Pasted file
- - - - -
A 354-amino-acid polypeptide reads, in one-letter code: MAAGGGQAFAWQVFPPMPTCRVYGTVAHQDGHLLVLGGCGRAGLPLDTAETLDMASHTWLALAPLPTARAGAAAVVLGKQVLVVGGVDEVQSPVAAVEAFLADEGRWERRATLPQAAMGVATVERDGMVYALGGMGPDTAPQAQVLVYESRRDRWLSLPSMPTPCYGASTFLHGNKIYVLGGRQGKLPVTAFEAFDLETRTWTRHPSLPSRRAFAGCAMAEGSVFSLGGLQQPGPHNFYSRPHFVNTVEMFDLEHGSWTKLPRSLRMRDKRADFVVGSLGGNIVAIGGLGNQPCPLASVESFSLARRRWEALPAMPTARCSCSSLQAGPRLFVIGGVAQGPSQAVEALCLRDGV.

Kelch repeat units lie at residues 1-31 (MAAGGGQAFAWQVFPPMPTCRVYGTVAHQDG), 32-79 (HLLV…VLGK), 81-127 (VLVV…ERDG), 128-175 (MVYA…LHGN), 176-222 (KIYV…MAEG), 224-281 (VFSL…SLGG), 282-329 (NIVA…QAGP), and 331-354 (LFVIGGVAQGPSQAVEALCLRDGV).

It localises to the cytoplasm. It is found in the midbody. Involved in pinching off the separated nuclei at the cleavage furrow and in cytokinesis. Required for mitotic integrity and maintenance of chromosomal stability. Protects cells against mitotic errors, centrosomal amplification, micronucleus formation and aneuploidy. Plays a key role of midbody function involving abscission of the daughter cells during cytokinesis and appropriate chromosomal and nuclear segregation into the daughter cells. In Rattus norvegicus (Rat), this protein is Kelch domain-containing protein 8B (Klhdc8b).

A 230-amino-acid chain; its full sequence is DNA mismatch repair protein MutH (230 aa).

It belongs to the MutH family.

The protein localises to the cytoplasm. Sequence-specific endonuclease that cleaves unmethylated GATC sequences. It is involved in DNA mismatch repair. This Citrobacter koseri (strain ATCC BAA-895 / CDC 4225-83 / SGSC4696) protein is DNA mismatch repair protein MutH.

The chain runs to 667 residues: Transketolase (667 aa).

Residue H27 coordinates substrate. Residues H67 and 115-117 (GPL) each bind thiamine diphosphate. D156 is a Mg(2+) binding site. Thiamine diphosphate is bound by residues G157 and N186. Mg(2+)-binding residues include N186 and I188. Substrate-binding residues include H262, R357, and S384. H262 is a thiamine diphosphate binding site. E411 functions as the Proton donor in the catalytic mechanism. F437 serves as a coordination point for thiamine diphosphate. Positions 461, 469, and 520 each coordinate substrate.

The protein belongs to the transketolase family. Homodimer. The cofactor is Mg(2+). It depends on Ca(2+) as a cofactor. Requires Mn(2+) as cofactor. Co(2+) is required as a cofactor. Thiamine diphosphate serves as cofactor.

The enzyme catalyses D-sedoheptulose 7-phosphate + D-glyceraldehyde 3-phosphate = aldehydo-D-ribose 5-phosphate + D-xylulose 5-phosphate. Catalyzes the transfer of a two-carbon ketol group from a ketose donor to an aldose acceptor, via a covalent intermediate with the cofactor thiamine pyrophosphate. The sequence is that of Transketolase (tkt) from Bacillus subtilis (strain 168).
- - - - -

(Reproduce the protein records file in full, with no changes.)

A 354-amino-acid polypeptide reads, in one-letter code: MAAGGGQAFAWQVFPPMPTCRVYGTVAHQDGHLLVLGGCGRAGLPLDTAETLDMASHTWLALAPLPTARAGAAAVVLGKQVLVVGGVDEVQSPVAAVEAFLADEGRWERRATLPQAAMGVATVERDGMVYALGGMGPDTAPQAQVLVYESRRDRWLSLPSMPTPCYGASTFLHGNKIYVLGGRQGKLPVTAFEAFDLETRTWTRHPSLPSRRAFAGCAMAEGSVFSLGGLQQPGPHNFYSRPHFVNTVEMFDLEHGSWTKLPRSLRMRDKRADFVVGSLGGNIVAIGGLGNQPCPLASVESFSLARRRWEALPAMPTARCSCSSLQAGPRLFVIGGVAQGPSQAVEALCLRDGV.

Kelch repeat units lie at residues 1-31 (MAAGGGQAFAWQVFPPMPTCRVYGTVAHQDG), 32-79 (HLLV…VLGK), 81-127 (VLVV…ERDG), 128-175 (MVYA…LHGN), 176-222 (KIYV…MAEG), 224-281 (VFSL…SLGG), 282-329 (NIVA…QAGP), and 331-354 (LFVIGGVAQGPSQAVEALCLRDGV).

It localises to the cytoplasm. It is found in the midbody. Involved in pinching off the separated nuclei at the cleavage furrow and in cytokinesis. Required for mitotic integrity and maintenance of chromosomal stability. Protects cells against mitotic errors, centrosomal amplification, micronucleus formation and aneuploidy. Plays a key role of midbody function involving abscission of the daughter cells during cytokinesis and appropriate chromosomal and nuclear segregation into the daughter cells. In Rattus norvegicus (Rat), this protein is Kelch domain-containing protein 8B (Klhdc8b).

A 230-amino-acid chain; its full sequence is DNA mismatch repair protein MutH (230 aa).

It belongs to the MutH family.

The protein localises to the cytoplasm. Sequence-specific endonuclease that cleaves unmethylated GATC sequences. It is involved in DNA mismatch repair. This Citrobacter koseri (strain ATCC BAA-895 / CDC 4225-83 / SGSC4696) protein is DNA mismatch repair protein MutH.

The chain runs to 667 residues: Transketolase (667 aa).

Residue H27 coordinates substrate. Residues H67 and 115-117 (GPL) each bind thiamine diphosphate. D156 is a Mg(2+) binding site. Thiamine diphosphate is bound by residues G157 and N186. Mg(2+)-binding residues include N186 and I188. Substrate-binding residues include H262, R357, and S384. H262 is a thiamine diphosphate binding site. E411 functions as the Proton donor in the catalytic mechanism. F437 serves as a coordination point for thiamine diphosphate. Positions 461, 469, and 520 each coordinate substrate.

The protein belongs to the transketolase family. Homodimer. The cofactor is Mg(2+). It depends on Ca(2+) as a cofactor. Requires Mn(2+) as cofactor. Co(2+) is required as a cofactor. Thiamine diphosphate serves as cofactor.

The enzyme catalyses D-sedoheptulose 7-phosphate + D-glyceraldehyde 3-phosphate = aldehydo-D-ribose 5-phosphate + D-xylulose 5-phosphate. Catalyzes the transfer of a two-carbon ketol group from a ketose donor to an aldose acceptor, via a covalent intermediate with the cofactor thiamine pyrophosphate. The sequence is that of Transketolase (tkt) from Bacillus subtilis (strain 168).